passive-interface command, correct?
- I can get the EIGRP stanzas set up on both routers before taking out
the static routes, to minimize downtime, correct?

Thanks for all of your help... it's greatly appreciated!

--Steve

 
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Merv
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      02-22-2006

http://www.velocityreviews.com/forums/(E-Mail Removed) wrote:
> Now things are beginning to make sense. A couple of questions:
>
> - we actually have an AS number on our side, because we use BGP with
> our upstream providers. The other side doesn't have one. But we can
> just use any arbitrary number here, correct?


correct but both sides must match for EIGRP

> - including the statement 'variance 2' should cover our situation
> correct? The lower bandwithd link is more than half of the higher one.


correct

> - hello packets get sent out every interface unless listed in a
> passive-interface command, correct?


correct.

For example you would want to make the link to you ISP passive
and also do not sent CDP to you ISP

> I can get the EIGRP stanzas set up on both routers before taking out
> the static routes, to minimize downtime, correct?


correct

static have an admin distance of 1 so they win over any other type
other than connected

Just so you know you can also "float" statics so they are used unless a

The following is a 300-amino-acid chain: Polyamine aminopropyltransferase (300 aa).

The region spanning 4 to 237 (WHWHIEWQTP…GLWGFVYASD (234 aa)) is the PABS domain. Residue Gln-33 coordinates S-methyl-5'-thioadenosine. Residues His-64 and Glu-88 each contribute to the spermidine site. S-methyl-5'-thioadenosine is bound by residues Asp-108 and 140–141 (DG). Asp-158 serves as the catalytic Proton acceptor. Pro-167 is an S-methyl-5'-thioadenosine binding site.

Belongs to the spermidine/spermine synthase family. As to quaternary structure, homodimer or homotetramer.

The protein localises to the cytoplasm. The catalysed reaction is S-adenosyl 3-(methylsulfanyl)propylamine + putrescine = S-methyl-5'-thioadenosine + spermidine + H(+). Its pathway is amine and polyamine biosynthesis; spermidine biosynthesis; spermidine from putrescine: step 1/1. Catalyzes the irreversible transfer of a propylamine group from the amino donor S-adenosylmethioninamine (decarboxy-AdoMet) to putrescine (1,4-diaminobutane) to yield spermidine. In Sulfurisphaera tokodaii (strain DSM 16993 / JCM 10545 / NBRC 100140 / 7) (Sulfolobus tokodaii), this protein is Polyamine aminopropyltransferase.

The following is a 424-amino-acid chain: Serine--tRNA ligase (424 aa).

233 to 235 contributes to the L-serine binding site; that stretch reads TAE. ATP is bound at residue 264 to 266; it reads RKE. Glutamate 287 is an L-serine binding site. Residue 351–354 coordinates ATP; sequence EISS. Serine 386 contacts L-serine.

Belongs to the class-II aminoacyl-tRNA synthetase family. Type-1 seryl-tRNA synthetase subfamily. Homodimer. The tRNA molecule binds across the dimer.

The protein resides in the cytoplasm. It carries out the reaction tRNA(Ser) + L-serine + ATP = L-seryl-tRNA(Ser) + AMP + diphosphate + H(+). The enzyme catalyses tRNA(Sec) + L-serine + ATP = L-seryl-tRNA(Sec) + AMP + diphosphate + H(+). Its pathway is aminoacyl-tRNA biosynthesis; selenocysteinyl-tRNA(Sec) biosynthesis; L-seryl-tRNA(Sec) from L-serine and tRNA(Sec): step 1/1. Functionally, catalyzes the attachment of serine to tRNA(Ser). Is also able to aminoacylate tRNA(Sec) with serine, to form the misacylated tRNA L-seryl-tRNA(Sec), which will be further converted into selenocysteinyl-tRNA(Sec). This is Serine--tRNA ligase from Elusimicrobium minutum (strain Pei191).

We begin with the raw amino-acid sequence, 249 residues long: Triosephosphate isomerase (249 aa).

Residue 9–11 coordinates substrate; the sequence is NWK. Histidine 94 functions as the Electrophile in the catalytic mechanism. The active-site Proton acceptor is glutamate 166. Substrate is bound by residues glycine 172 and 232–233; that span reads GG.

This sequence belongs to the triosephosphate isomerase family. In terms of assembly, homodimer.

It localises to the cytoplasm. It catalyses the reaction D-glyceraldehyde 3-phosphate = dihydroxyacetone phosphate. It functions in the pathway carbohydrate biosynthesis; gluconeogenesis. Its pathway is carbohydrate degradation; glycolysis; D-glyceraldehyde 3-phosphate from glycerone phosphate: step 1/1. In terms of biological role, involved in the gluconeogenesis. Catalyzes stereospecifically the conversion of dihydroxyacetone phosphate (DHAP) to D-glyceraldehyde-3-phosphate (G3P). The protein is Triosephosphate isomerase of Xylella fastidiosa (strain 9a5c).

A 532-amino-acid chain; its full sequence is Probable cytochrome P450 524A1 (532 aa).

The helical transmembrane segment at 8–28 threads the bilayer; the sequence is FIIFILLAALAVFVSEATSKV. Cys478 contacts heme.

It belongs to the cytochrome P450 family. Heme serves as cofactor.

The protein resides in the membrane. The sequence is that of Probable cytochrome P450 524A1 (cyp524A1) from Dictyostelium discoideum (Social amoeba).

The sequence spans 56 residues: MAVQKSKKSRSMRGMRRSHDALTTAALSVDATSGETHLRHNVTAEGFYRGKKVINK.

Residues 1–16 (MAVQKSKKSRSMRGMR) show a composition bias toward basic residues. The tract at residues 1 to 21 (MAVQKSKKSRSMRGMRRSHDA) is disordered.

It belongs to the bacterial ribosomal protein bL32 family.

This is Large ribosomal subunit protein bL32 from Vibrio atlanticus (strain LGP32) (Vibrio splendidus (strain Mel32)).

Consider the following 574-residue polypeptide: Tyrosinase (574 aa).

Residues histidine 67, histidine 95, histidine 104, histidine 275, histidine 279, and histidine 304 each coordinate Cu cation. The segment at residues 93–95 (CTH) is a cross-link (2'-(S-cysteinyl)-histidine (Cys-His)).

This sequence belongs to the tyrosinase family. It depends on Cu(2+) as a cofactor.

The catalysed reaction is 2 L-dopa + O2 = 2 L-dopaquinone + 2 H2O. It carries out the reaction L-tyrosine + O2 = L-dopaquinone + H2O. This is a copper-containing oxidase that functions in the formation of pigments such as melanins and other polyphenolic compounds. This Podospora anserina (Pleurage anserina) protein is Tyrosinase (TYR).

dynamic route is announced with a lower admin distance

ip route x.x.x.x m.m.m.m nh.nh.nh.nh 200 ! admin distance of 200 -
this is a floating static route

On of the things to memorize or have handy is admin distance values
see
http://www.cisco.com/en/US/tech/tk36...80094823.shtml

for example EIGRP internal routes have an admin distance of 90

 
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Charlie Root
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      02-23-2006
<(E-Mail Removed)> wrote in message
news:(E-Mail Removed) oups.com...
> I've got a situation where I have a connection to a remote office over
> 2 T1s. The router on this end is a 4700 and the remote side is using a
> 2621. About 10 channels of one of the T1s is being used for voice.
> Currently, the configuration looks like:


There seems to be some conspiracy between people with 2T1 lines one of which
has 10 channels dedicated for voice - this is second case of this kind
within past two weeks

Look at this document
http://www.cisco.com/en/US/tech/tk36...8009437d.shtml

Kind regards,
iLya